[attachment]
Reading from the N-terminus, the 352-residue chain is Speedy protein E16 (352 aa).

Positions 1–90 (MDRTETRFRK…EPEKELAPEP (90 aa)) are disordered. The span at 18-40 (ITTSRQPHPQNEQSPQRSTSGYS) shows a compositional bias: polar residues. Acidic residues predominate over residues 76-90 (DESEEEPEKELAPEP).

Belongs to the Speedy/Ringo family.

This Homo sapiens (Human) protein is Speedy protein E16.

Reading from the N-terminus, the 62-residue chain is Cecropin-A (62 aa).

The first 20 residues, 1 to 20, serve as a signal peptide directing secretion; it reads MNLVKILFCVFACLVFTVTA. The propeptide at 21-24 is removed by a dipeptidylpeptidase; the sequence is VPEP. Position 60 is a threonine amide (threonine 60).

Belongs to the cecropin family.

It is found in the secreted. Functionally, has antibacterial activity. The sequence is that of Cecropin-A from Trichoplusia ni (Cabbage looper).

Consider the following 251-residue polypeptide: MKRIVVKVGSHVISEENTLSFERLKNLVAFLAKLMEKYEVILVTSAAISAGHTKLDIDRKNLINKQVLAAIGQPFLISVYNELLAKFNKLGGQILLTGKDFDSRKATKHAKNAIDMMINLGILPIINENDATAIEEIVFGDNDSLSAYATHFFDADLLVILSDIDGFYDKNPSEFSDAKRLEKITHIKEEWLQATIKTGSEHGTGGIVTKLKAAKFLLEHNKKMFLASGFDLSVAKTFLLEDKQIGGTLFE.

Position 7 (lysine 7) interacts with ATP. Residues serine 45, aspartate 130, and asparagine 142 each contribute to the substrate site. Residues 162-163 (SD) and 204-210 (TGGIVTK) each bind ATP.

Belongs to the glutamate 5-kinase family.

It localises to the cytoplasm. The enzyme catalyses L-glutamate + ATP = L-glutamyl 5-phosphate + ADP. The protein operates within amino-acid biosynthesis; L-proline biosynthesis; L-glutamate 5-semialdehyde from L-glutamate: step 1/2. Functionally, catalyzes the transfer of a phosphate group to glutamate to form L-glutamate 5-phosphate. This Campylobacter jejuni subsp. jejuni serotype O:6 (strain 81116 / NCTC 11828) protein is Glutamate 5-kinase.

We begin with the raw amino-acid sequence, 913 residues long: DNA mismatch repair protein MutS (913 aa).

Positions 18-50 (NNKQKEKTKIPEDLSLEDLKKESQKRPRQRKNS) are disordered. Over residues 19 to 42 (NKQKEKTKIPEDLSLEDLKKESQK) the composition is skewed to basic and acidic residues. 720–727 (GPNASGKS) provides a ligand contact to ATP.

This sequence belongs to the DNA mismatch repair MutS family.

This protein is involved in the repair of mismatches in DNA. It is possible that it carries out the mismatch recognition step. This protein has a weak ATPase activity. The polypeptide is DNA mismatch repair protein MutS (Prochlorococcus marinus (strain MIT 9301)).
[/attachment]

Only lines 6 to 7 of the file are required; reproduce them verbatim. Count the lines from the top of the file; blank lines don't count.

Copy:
The first 20 residues, 1 to 20, serve as a signal peptide directing secretion; it reads MNLVKILFCVFACLVFTVTA. The propeptide at 21-24 is removed by a dipeptidylpeptidase; the sequence is VPEP. Position 60 is a threonine amide (threonine 60).

Belongs to the cecropin family.